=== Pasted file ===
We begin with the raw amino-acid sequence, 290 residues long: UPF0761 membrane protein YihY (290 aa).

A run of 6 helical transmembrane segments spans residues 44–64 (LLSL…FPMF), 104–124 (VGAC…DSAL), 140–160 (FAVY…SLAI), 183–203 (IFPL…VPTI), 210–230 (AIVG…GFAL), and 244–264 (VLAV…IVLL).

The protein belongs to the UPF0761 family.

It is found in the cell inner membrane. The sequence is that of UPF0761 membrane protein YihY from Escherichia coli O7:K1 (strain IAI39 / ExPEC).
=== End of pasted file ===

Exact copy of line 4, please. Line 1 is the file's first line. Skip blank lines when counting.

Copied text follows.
It is found in the cell inner membrane. The sequence is that of UPF0761 membrane protein YihY from Escherichia coli O7:K1 (strain IAI39 / ExPEC).